Happy Family Day!

Family Picture from July 2015

Family Picture from July 2015

Today is the one year anniversary of Malachi joining our family. I cannot believe that it has been a year already. There has been so much change and growth in him and in our family. I’ve tried writing this post multiple times, but cannot really put into words what it has been like to have Malachi in our family- especially to see the way he has grown over the last year.

Perhaps the biggest change is that Andrea and I have gone from being caregivers to Malachi to being “Mommy” and “Daddy.” In the beginning, Malachi stayed close to us because he was in a world that was foreign and around people who sounded and looked different than him. This began to change around January of last year. This summer, we’ve seen another big move forward in his attachment to us as parents. One only needs to see the smiles when he calls our names and gives out hugs. We are truly blessed!

While here is a lot of joy celebrating Malachi being part of our family, he also had to lose everything in order to be part of our family. Today, we are praying for Malachi’s birth parents. We do not know their names, bu God does.

Words probably cannot express the last year the way that pictures can- so here are some pictures of our journey over the last year.

Picture from Malachi's file. This was our first look at him in May 2014

Picture from Malachi’s file. This was our first look at him in May 2014. The picture was from earlier in the year.

Andrea's first time holding Malachi on September 15, 2014.

Andrea’s first time holding Malachi on September 15, 2014.

Malachi at Fifer's Fall Fest in October 2015

Malachi at Fifer’s Fall Fest in October 2014

Bath time is one of Malachi's favorite times! January 2015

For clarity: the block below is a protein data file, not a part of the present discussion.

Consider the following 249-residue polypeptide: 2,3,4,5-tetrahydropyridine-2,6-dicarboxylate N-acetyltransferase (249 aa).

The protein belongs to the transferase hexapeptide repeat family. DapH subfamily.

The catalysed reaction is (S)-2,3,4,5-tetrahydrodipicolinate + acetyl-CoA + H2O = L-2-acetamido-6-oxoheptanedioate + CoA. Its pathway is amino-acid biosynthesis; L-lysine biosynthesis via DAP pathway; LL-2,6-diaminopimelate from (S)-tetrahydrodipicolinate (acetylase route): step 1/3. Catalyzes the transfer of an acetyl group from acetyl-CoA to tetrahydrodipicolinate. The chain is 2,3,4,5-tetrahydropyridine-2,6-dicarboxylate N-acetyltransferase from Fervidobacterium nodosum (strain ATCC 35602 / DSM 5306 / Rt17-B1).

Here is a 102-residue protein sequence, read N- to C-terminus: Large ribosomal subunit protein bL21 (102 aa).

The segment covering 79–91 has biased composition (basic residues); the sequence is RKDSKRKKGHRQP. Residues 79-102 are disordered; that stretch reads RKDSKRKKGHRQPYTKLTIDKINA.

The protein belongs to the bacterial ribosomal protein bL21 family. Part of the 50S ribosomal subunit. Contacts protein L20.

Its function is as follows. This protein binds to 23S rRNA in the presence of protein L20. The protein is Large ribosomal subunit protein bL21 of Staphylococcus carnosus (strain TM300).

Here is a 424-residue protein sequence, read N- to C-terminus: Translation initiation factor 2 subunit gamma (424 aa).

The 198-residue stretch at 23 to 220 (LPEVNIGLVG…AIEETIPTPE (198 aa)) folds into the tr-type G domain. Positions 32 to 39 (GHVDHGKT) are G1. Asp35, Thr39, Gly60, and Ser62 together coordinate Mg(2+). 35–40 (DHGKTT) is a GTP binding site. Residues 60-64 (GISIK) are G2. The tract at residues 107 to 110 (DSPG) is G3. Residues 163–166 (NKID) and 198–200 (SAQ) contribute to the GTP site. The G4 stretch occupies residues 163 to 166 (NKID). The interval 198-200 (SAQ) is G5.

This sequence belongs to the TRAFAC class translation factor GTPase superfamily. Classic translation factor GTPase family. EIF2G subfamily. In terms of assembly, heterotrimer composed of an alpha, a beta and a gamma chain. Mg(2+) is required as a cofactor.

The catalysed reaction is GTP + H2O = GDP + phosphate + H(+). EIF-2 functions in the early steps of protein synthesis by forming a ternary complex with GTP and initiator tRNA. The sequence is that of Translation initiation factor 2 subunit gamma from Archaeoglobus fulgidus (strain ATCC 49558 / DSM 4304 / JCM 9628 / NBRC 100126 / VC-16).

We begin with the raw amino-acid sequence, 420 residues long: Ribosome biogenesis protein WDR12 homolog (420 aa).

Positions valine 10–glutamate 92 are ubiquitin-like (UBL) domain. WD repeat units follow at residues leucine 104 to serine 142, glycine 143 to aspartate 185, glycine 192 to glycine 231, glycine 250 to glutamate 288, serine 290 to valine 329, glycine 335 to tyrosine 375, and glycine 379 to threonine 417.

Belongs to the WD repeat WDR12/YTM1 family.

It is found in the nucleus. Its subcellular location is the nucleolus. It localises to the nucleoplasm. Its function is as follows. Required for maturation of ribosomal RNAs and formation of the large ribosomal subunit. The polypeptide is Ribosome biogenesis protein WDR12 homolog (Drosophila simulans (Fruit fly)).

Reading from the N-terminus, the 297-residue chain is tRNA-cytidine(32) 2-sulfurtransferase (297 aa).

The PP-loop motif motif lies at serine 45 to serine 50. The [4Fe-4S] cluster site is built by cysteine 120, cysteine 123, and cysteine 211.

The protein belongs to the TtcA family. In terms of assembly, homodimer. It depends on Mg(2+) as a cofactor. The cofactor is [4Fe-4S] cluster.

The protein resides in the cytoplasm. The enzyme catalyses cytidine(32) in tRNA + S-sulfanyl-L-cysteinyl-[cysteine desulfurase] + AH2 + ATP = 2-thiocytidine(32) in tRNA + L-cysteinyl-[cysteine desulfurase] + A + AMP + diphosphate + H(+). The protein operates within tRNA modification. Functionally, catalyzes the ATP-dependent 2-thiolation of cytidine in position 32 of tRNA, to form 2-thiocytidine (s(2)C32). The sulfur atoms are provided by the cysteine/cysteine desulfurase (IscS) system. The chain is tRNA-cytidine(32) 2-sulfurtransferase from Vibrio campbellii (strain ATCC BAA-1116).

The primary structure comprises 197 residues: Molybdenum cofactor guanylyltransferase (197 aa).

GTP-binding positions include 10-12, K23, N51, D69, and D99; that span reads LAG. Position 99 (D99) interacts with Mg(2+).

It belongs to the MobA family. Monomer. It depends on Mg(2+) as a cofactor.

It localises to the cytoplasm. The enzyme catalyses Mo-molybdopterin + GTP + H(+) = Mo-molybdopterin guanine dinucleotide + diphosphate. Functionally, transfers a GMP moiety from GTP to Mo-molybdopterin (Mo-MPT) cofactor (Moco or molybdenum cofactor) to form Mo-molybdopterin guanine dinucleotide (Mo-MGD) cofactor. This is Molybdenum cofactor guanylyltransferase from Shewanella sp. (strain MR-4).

Bath time is one of Malachi’s favorite times! January 2015

Malachi received leg braces in May 2015 to help straighten and strengthen his legs.

Malachi received leg braces in May 2015 to help straighten and strengthen his legs.

2nd birthday for Malachi! (first with our family)

2nd birthday for Malachi! (first with our family)

Even little hipsters need to brush their teeth before going to bed.

Even little hipsters need to brush their teeth before going to bed.

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Pastor Confession

It’s time for a pastor confession…

…I like shiny things.

Whether it’s a new gadget, music, or something else, there is something that lures me in.

I wrestle with this in ministry as well. I have a pull to want worship to be shiny, new, attractive, and cutting edge. If it were up to me, especially a few years ago, I would have a Chris Tomlin/Hillsong United kind of band leading worship (probably scoring a lot of points on Jon Acuff’s metrosexual worship leader scale). Worship would feature slick transitions and great visuals.

My struggle is that while sounding good (and even looking good) is not wrong- I want to be authentic.

Our family attended a church this summer while on vacation. It was our third summer visiting the church. (In fact, when the pastor greeted us he asked, “Aren’t you the family that comes once a year while on vacation?”  My response- “Yes we are!”) When the service began, the worship team was your somewhat typical 20-something hipster dress. The keyboardist/worship leader wore a hat that I could never wear. There were sound problems. The segues weren’t smooth (in fact, there weren’t any, really). But worship that day was moving- because it was authentic. It was a bit messy. It was hopeful. It was seeking Jesus.

As we begin our Fall season of ministry at Hope and Magnolia church, I want to be authentic in worship- in joy, mourning, brokenness, and laughter. I hope that you’ll join me (wherever you worship) in a deep hunger for God to move in our lives.

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The Power of Small Things

File Aug 03, 10 22 07 AM

We are in week two of our series At The Movies at Hope Church and Magnolia United Methodist Church. Each week we are looking at a movie as a parable that can open up dialogue to teach us something about ourselves and about God. This past Sunday, we discussed the Marvel Comic movie, Ant-Man.

What is important to know about Ant-Man is that he is an ordinary guy looking to be a better father and to atone for the mistakes of his past. He has no superhero powers until he puts on a special suit- which transforms him into the size of an ant. His small size allows him to do things that he wouldn’t otherwise be able to do if he were larger. Small things can make a big impact.

In our Christian lives, I think we can often struggle with fleshing out how Jesus makes a difference in our day-to-day living. Certainly, we are forgiven of our sins and called sons and daughters of the King. But how does that look on a daily basis?